• @richard they’re prbly just maintaining their reputation of the best quality 3D animation in the biz.. their extra effort may be poorly spent in your opinion but it could pay off in the long run.

      on an unrelated note in terms of storytelling I think disneys 3D animation department has surpassed pixar at this point (see tangled or wreck-it-ralph) but they still get the trophy in terms of animation from a technical standpoint. for example Brave was ho-hum for me, but it looked great.

      • Pixar is still one of the greatest story-telling departments at Disney and generally in the movie business.

  5. Lovely, gorgeous! So much emotion conveyed by simple silhouetted shapes (facial features) over simple forms (umbrellas). Visual poetry.

  6. The story was similar to Paper Airplanes. I hated the animation. It wasn’t anything special.

    • To each their own.

  7. Absolutely loved this little gem–positively brilliant.

  8. It has me smile :D
    Please watch it:)

  9. To follow up with some of the people above:

    We are hitting the realm of diminishing returns with rendered 3d, which means from where we are now, it causes small advances to take lots of work. We should give them kudos for even trying since they’ve obviously become the masters of the art form they helped pioneer. If you saw renders of the same thing both with and without these new technologies, you WOULD see the difference! Be thankful it’s come this far, not critical! Watch the Pixar shorts DVD if you really want to see the heavy progression made movie by movie!

  10. This was the worst 8 mins of my life…and that includes a hospital stay and the birth of my handicapped child a long time ago. I couldn’t wait for this thing to end and anyone associated with producing this Blue Umbrella should be fired. Bring back the old men playing chess if they have to fill in with a short film, but please no more umbrellas!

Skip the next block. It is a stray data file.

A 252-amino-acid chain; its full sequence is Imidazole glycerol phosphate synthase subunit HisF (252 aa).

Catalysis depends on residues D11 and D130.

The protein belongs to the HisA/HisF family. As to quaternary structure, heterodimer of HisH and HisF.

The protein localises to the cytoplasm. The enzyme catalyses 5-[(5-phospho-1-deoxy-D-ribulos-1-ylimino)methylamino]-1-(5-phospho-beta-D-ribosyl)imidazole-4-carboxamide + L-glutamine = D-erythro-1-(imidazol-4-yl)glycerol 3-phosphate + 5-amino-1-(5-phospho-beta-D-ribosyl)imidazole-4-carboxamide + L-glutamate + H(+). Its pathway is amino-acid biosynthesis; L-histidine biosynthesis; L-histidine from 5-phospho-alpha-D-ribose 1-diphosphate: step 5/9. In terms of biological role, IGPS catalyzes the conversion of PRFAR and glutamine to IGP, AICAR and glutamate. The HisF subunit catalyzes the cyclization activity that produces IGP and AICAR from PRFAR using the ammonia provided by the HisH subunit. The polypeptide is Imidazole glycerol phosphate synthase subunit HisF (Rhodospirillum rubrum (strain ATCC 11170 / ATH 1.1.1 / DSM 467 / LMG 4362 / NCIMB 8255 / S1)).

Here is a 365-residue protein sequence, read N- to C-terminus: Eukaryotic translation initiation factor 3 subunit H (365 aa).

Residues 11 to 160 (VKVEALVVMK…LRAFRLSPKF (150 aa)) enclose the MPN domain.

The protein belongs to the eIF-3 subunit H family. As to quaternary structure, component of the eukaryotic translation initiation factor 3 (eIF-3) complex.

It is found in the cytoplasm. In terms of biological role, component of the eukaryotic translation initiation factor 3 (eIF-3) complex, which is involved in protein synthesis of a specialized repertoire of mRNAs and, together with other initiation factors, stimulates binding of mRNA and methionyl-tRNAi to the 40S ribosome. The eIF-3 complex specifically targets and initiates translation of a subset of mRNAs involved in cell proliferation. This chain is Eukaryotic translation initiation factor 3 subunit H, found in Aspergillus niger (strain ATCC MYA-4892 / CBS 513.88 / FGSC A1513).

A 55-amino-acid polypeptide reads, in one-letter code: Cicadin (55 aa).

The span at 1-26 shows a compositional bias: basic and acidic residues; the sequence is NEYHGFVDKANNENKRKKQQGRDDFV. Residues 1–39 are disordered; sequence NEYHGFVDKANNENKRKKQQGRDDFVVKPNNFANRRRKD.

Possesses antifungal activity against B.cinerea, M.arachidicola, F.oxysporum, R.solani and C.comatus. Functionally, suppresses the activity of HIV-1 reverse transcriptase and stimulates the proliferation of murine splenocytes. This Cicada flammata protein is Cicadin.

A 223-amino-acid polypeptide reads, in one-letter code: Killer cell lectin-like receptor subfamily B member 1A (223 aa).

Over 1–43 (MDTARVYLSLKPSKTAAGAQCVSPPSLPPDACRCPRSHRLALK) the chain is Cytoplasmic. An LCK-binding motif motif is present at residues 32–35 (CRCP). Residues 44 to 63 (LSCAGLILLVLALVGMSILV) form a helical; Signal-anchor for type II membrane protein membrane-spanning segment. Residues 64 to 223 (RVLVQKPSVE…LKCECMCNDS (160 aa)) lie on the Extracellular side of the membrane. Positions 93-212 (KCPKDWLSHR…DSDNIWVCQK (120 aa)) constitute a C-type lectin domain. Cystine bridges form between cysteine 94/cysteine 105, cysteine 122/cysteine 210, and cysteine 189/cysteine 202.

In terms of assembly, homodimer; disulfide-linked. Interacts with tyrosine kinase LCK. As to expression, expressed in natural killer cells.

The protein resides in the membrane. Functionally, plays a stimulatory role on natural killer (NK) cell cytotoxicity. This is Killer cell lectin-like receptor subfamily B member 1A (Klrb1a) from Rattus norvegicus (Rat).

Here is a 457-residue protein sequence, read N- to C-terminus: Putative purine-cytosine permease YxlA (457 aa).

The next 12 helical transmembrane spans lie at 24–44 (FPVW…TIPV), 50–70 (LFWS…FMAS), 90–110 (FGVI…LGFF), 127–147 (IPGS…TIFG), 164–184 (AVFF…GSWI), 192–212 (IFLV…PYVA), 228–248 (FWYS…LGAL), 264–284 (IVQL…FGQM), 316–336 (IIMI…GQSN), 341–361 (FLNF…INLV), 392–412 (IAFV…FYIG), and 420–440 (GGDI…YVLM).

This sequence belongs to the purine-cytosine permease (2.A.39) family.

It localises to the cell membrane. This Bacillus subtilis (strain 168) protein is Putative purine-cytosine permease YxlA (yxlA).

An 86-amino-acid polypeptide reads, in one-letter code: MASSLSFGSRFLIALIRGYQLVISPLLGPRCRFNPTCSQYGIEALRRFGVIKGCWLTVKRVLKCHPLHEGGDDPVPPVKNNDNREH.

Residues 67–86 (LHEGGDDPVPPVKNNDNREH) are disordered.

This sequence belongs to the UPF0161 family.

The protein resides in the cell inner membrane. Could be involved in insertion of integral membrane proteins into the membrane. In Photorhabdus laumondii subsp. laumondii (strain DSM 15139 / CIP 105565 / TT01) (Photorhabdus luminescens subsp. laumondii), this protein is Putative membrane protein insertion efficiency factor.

11. I agree with Larry. This movie is a ridiculous waste of time. I did not know it was going to play and literally started composing a letter to Pixar in my head while it played. I want those 8 minutes back, and so does my wife.

  12. I agree with Larry and Corey!!! I was hoping for Pixar’s normal par like one man band or the birds. The blue umbrella was beyond terrible. Sooooo boring and utterly stupid!!!

  13. I just couldn’t disagree with the nay-sayers more, how they (Pixar) anthropomorphise such mundane every day objects so well is astounding. I actually felt emotion for the characters & the incredible animation techniques became secondary, as they should, to the story.

    Having said that, the render quality was truly fantastic IMVHO…

  14. Just sat through this at the beginning of Monsters U. Bored to death and was worried we somehow were in the wrong theater. Glad some can appreciate the technical details involved in making it, but I could have done without being bored for 7 minutes I paid for. 7 minutes of my life I’ll never get back…please don’t subject me to stuff like this ever again.

  15. Pixar.

    When in doubt slap a face on any inanimate object in the studio, come up with some smarmy plot and release.

    Anthropmorphism gone awry.